SRV.P.5 Providing Feedback
The success of the Java community process depends on your participation in the community. We welcome any and all feedback about this specification. Please e-mail your comments to:
Please note that due to the volume of feedback that we receive, you will not normally receive a reply from an engineer. However, each and every comment is read, evaluated, and archived by the specification team.
Anselm Baird-Smith, Elias Bayeh, Vince Bonfanti, Larry Cable, Robert Clark, Daniel Coward, Satish Dharmaraj, Jim Driscoll, Shel Finkelstein, Mark Hapner, Jason Hunter, Rod McChesney, Stefano Mazzocchi, Craig McClanahan, Adam Messinger, Ron Monzillo, Vivek Nagar, Kevin Osborn, Bob Pasker, Eduardo Pelegri-Lopart, Harish Prabandham, Bill Shannon, Jon S. Stevens, James Todd, Spike Washburn, and Alan Williamson have all (in no particular order other than alphabetic) provided invaluable input into the evolution of this specification. Connie Weiss, Jeff Jackson, and Mala Chandra have provided incredible management assistance in supporting and furthering the servlet effort at Sun.
This specification is an ongoing and broad effort that includes contributions from
And, of course, the ongoing specification review process has been extremely
Chapter SRV.1. Overview
Section SRV.1.1. What Is a Servlet?
Section SRV.1.2. What Is a Servlet Container?
Section SRV.1.3. An Example
Section SRV.1.4. Comparing Servlets with Other Technologies
Section SRV.1.5. Relationship to Java 2 Enterprise Edition
Section SRV.1.6. Distributable Servlet Containers
Section SRV.1.7. Changes Since Version 2.1
SRV.1.1 What Is a Servlet?
A servlet is a web component, managed by a container, that generates dynamic content. Servlets are small, platform-independent Java classes compiled to an architecture neutral bytecode that can be loaded dynamically into and run by a web server. Servlets interact with web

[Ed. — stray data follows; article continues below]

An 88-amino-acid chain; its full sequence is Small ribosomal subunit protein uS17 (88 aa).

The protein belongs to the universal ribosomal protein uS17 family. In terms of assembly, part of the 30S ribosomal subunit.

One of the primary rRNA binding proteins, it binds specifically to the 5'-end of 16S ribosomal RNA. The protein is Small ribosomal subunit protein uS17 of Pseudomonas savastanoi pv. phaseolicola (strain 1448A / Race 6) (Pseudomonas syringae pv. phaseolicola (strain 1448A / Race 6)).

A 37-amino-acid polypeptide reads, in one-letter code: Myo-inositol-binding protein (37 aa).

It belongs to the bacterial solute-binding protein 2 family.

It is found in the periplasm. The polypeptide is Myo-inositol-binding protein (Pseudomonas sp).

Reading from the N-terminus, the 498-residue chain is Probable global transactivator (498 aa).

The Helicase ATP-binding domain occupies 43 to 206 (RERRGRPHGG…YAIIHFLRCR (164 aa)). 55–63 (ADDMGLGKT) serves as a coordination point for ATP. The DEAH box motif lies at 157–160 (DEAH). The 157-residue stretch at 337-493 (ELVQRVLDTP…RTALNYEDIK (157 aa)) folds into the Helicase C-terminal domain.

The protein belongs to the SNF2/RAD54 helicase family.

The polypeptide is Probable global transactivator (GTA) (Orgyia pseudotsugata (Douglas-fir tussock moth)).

SRV.1.2 What Is a Servlet Container?
The servlet container, in conjunction with a web server or application server, provides the network services over which requests and responses are set, decodes MIME based
A servlet container can either be built into a host web server or installed as an add-on component to a web server via that server's native extension API. Servlet containers can also be built into or possibly installed into web-enabled application servers.
All servlet containers must support HTTP as a protocol for requests and responses, but may also support additional request/response based protocols such as HTTPS (HTTP over SSL). The minimum required version of the HTTP specification that a container must implement is HTTP/1.0. It is strongly suggested that containers implement the HTTP/1.1 specification as well.
A servlet container may place security restrictions on the environment that a servlet executes in. In a Java 2 Standard Edition 1.2 (J2SE) or Java 2 Enterprise Edition 1.2 (J2EE) environment, these restrictions should be placed using the permission architecture defined by the Java 2 platform. For example, high end application servers may limit certain actions, such as the creation of a
object, to ensure that other